Hello Mike, We spoke very briefly on the phone the other day, thanks for straightening everything out where BOB needed to be! We’ve never had the opportunity to meet, but I just wanted to give out a big thank you for working with BOB this past year, as well as the great report that you sent in. It was probably the highlight of the year (and previous years) as far as giving him praise & highlighting his strong areas, this is not the norm with most other report cards, so it felt really great (and for BOB too)J BOB is definitely a unique intelligent individual, I can’t tell you how glad I am that he got to spend some “school time” doing work that he loves, in a positive stress fee environment, it really seemed to bring out the best in him. Keep up the good work! BOB seemed to relate to you very well & had great things to say, his time there seems to have truly made a difference. Have a great summer Sherri – BOB’s Mom
Home School Responsibilities To understand and support the need for the outreach programming To realize its not a reward or punishment system To continue to accept and love all of the children in their schools! To continue to try to build the capacity within their own schools to fill the Circle.
Students Who `Stay` Each year there are about 10 students whose home is JC Many become the extension of the VPs arm – Significant behaviors that are too risky to have in regular building – Extensive team involvement – Justice, Police, Mental Health, Social Services, Addictions, John Howard etc. – Always with the goal of re-integration!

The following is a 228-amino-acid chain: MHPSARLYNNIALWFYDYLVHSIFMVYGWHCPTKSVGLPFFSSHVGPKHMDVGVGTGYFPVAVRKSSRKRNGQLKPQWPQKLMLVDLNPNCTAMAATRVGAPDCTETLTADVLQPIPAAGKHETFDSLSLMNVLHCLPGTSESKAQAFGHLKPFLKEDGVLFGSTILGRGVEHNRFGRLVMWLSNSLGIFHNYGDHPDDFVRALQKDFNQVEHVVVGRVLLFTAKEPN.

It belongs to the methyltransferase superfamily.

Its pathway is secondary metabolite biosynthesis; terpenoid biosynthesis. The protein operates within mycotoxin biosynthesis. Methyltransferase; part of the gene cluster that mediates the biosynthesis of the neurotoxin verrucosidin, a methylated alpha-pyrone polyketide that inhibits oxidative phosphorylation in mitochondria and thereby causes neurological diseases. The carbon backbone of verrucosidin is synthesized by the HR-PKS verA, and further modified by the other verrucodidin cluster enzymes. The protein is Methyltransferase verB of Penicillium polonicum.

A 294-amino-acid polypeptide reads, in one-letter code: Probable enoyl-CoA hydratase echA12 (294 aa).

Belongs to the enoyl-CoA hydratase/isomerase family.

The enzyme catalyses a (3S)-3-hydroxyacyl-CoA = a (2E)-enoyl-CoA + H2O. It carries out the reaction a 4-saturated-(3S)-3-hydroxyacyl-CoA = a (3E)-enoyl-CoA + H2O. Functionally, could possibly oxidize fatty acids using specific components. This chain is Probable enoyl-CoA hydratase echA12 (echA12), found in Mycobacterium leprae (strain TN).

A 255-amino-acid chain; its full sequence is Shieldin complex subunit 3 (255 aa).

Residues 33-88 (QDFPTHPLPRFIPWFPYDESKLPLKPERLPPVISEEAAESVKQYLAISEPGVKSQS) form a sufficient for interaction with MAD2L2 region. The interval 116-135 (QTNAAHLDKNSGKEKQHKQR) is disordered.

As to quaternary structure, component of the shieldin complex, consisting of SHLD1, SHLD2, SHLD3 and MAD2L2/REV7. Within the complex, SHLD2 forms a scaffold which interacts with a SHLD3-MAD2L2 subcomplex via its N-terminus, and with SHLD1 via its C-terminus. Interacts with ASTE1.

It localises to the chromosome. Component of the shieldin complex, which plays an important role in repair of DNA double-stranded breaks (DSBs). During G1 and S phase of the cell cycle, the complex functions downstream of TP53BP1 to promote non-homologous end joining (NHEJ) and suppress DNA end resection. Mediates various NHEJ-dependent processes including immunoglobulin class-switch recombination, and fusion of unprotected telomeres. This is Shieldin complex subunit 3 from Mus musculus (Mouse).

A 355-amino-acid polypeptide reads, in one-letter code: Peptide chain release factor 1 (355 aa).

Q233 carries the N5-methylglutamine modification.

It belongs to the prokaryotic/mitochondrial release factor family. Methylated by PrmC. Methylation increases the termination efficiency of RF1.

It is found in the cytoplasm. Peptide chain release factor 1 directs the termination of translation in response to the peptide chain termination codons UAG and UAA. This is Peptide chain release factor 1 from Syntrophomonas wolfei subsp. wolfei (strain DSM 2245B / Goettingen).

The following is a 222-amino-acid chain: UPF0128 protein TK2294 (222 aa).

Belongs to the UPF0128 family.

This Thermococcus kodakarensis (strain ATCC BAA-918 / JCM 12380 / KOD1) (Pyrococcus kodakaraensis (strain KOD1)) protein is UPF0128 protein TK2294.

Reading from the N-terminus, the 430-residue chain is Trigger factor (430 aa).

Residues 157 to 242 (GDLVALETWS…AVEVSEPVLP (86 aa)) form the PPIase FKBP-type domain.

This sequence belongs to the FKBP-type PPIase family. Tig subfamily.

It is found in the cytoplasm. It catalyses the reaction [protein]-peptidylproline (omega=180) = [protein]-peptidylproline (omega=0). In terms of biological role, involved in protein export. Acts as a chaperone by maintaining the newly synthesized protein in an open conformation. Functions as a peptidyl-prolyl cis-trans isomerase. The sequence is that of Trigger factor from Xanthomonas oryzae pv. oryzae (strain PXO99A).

Students Who ‘Visit’ Usually established as a 6 week plan – The sending/home school remains responsible for sending work, marking, reporting etc – Sending school remains responsible for PPP – Student and team establish a goal for attendance, behavior, health, safety to be accomplished in the 6 weeks. – Regular reviews that are lead by the home school team
Referral Stats from 2011-2012 52 students referred and arrived Non compliance – 5 Non compliance and attendance – 7 Attendance - 40
Where are they now? Not attending anywhere – 17 (hanging around but not enough to be considered attending) At JC as of June 28 – 16 (many will transition back in September to home school Back at home school – 6 (transitioned back during the year) In custody – 4 Working – 2 Other divisions – 7
JC is still a ‘school’ Students can still achieve credit for their courses. Course recovery often takes place at JC. Responsible for creating a Learning Improvement Plan (LIP) as a ministry requirement. Responsible for having a School Community Council (SCC) as a ministry requirement. Has a decentralized budget for supplies, materials, PD etc. (supplemented by their very generous superintendent)
General Results from the Shift to Push In vs Pull Out Model Average age of JC student has decreased – far more middle years students now. Schools are beginning to realize their responsibility for ALL students. Administrators are beginning to find their own creative outreach opportunities.
What Next? Each year the focus has shifted in an attempt to respond to the needs of students and schools – attendance issue has to be tackled! Continue to help teachers and admin understand the value of keeping challenging students in their building – long term goal of filling the circle and the payoff to society Continue to find unique ways to meet the needs of our most vulnerable students.